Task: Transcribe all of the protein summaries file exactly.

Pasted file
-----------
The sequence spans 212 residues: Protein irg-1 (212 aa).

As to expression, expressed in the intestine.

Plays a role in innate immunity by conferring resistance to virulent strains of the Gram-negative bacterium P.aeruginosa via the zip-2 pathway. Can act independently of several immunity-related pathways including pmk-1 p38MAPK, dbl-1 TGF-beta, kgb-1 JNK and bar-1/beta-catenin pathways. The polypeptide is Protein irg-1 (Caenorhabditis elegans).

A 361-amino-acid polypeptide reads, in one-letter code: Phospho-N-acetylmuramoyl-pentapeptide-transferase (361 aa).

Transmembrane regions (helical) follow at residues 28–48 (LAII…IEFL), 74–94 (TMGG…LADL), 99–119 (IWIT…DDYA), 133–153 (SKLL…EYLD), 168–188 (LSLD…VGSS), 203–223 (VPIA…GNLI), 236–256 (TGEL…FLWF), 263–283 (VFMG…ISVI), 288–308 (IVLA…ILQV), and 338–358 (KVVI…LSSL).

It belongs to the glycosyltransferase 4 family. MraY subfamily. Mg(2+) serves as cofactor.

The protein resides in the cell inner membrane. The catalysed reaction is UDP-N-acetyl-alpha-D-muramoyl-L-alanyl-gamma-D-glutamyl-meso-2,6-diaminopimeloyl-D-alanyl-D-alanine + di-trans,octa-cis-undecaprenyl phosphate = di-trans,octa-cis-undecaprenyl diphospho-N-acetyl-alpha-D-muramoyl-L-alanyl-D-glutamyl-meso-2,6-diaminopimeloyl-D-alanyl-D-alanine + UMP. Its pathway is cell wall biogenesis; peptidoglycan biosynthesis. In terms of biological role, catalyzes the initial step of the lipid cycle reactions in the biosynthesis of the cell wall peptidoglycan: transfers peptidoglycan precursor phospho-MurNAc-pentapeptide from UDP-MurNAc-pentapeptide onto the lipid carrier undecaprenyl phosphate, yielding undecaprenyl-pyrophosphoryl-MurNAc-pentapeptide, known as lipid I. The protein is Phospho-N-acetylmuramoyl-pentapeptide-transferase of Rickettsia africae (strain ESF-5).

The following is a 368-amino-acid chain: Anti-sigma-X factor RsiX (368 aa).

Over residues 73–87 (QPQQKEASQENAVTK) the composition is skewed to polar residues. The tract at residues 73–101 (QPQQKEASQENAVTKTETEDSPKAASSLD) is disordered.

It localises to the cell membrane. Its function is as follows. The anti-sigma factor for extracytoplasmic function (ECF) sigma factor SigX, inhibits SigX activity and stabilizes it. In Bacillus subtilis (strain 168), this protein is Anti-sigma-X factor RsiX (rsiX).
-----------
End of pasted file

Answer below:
The sequence spans 212 residues: Protein irg-1 (212 aa).

As to expression, expressed in the intestine.

Plays a role in innate immunity by conferring resistance to virulent strains of the Gram-negative bacterium P.aeruginosa via the zip-2 pathway. Can act independently of several immunity-related pathways including pmk-1 p38MAPK, dbl-1 TGF-beta, kgb-1 JNK and bar-1/beta-catenin pathways. The polypeptide is Protein irg-1 (Caenorhabditis elegans).

A 361-amino-acid polypeptide reads, in one-letter code: Phospho-N-acetylmuramoyl-pentapeptide-transferase (361 aa).

Transmembrane regions (helical) follow at residues 28–48 (LAII…IEFL), 74–94 (TMGG…LADL), 99–119 (IWIT…DDYA), 133–153 (SKLL…EYLD), 168–188 (LSLD…VGSS), 203–223 (VPIA…GNLI), 236–256 (TGEL…FLWF), 263–283 (VFMG…ISVI), 288–308 (IVLA…ILQV), and 338–358 (KVVI…LSSL).

It belongs to the glycosyltransferase 4 family. MraY subfamily. Mg(2+) serves as cofactor.

The protein resides in the cell inner membrane. The catalysed reaction is UDP-N-acetyl-alpha-D-muramoyl-L-alanyl-gamma-D-glutamyl-meso-2,6-diaminopimeloyl-D-alanyl-D-alanine + di-trans,octa-cis-undecaprenyl phosphate = di-trans,octa-cis-undecaprenyl diphospho-N-acetyl-alpha-D-muramoyl-L-alanyl-D-glutamyl-meso-2,6-diaminopimeloyl-D-alanyl-D-alanine + UMP. Its pathway is cell wall biogenesis; peptidoglycan biosynthesis. In terms of biological role, catalyzes the initial step of the lipid cycle reactions in the biosynthesis of the cell wall peptidoglycan: transfers peptidoglycan precursor phospho-MurNAc-pentapeptide from UDP-MurNAc-pentapeptide onto the lipid carrier undecaprenyl phosphate, yielding undecaprenyl-pyrophosphoryl-MurNAc-pentapeptide, known as lipid I. The protein is Phospho-N-acetylmuramoyl-pentapeptide-transferase of Rickettsia africae (strain ESF-5).

The following is a 368-amino-acid chain: Anti-sigma-X factor RsiX (368 aa).

Over residues 73–87 (QPQQKEASQENAVTK) the composition is skewed to polar residues. The tract at residues 73–101 (QPQQKEASQENAVTKTETEDSPKAASSLD) is disordered.

It localises to the cell membrane. Its function is as follows. The anti-sigma factor for extracytoplasmic function (ECF) sigma factor SigX, inhibits SigX activity and stabilizes it. In Bacillus subtilis (strain 168), this protein is Anti-sigma-X factor RsiX (rsiX).